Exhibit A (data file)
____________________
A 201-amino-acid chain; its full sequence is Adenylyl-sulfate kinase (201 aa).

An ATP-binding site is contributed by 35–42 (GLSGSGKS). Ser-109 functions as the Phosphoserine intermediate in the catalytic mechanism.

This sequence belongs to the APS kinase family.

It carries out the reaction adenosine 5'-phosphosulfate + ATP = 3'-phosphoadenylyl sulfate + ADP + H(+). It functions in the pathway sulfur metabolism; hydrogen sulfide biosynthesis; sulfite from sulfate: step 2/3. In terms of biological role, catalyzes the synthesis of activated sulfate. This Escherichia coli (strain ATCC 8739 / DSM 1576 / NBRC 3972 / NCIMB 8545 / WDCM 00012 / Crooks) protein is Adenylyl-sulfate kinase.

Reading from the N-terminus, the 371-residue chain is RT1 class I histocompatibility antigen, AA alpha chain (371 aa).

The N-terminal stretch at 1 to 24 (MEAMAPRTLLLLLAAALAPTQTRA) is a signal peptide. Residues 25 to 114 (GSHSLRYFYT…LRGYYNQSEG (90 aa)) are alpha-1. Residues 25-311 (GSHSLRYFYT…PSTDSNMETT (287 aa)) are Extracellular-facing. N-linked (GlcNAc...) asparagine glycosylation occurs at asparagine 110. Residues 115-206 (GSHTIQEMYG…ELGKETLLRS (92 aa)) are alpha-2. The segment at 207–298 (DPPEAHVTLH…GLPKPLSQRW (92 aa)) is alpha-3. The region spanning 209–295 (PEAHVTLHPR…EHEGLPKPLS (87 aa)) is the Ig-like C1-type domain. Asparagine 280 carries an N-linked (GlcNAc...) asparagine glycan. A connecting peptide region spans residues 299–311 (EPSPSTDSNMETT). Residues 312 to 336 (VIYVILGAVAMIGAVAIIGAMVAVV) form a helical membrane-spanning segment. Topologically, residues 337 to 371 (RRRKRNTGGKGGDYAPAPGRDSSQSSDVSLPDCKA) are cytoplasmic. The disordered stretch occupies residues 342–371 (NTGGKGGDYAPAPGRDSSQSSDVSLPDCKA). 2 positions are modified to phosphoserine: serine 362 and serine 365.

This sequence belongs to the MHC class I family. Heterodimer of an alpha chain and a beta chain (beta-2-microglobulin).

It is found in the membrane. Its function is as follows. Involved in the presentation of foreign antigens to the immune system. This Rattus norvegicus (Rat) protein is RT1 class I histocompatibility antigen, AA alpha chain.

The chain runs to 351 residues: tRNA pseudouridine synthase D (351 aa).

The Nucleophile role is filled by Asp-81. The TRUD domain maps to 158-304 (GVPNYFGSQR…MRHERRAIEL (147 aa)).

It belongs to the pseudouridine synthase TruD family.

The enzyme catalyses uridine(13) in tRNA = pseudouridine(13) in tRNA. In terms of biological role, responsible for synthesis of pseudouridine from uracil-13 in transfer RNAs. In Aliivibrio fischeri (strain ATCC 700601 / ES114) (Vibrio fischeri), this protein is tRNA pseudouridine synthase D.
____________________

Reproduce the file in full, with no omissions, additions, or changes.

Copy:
A 201-amino-acid chain; its full sequence is Adenylyl-sulfate kinase (201 aa).

An ATP-binding site is contributed by 35–42 (GLSGSGKS). Ser-109 functions as the Phosphoserine intermediate in the catalytic mechanism.

This sequence belongs to the APS kinase family.

It carries out the reaction adenosine 5'-phosphosulfate + ATP = 3'-phosphoadenylyl sulfate + ADP + H(+). It functions in the pathway sulfur metabolism; hydrogen sulfide biosynthesis; sulfite from sulfate: step 2/3. In terms of biological role, catalyzes the synthesis of activated sulfate. This Escherichia coli (strain ATCC 8739 / DSM 1576 / NBRC 3972 / NCIMB 8545 / WDCM 00012 / Crooks) protein is Adenylyl-sulfate kinase.

Reading from the N-terminus, the 371-residue chain is RT1 class I histocompatibility antigen, AA alpha chain (371 aa).

The N-terminal stretch at 1 to 24 (MEAMAPRTLLLLLAAALAPTQTRA) is a signal peptide. Residues 25 to 114 (GSHSLRYFYT…LRGYYNQSEG (90 aa)) are alpha-1. Residues 25-311 (GSHSLRYFYT…PSTDSNMETT (287 aa)) are Extracellular-facing. N-linked (GlcNAc...) asparagine glycosylation occurs at asparagine 110. Residues 115-206 (GSHTIQEMYG…ELGKETLLRS (92 aa)) are alpha-2. The segment at 207–298 (DPPEAHVTLH…GLPKPLSQRW (92 aa)) is alpha-3. The region spanning 209–295 (PEAHVTLHPR…EHEGLPKPLS (87 aa)) is the Ig-like C1-type domain. Asparagine 280 carries an N-linked (GlcNAc...) asparagine glycan. A connecting peptide region spans residues 299–311 (EPSPSTDSNMETT). Residues 312 to 336 (VIYVILGAVAMIGAVAIIGAMVAVV) form a helical membrane-spanning segment. Topologically, residues 337 to 371 (RRRKRNTGGKGGDYAPAPGRDSSQSSDVSLPDCKA) are cytoplasmic. The disordered stretch occupies residues 342–371 (NTGGKGGDYAPAPGRDSSQSSDVSLPDCKA). 2 positions are modified to phosphoserine: serine 362 and serine 365.

This sequence belongs to the MHC class I family. Heterodimer of an alpha chain and a beta chain (beta-2-microglobulin).

It is found in the membrane. Its function is as follows. Involved in the presentation of foreign antigens to the immune system. This Rattus norvegicus (Rat) protein is RT1 class I histocompatibility antigen, AA alpha chain.

The chain runs to 351 residues: tRNA pseudouridine synthase D (351 aa).

The Nucleophile role is filled by Asp-81. The TRUD domain maps to 158-304 (GVPNYFGSQR…MRHERRAIEL (147 aa)).

It belongs to the pseudouridine synthase TruD family.

The enzyme catalyses uridine(13) in tRNA = pseudouridine(13) in tRNA. In terms of biological role, responsible for synthesis of pseudouridine from uracil-13 in transfer RNAs. In Aliivibrio fischeri (strain ATCC 700601 / ES114) (Vibrio fischeri), this protein is tRNA pseudouridine synthase D.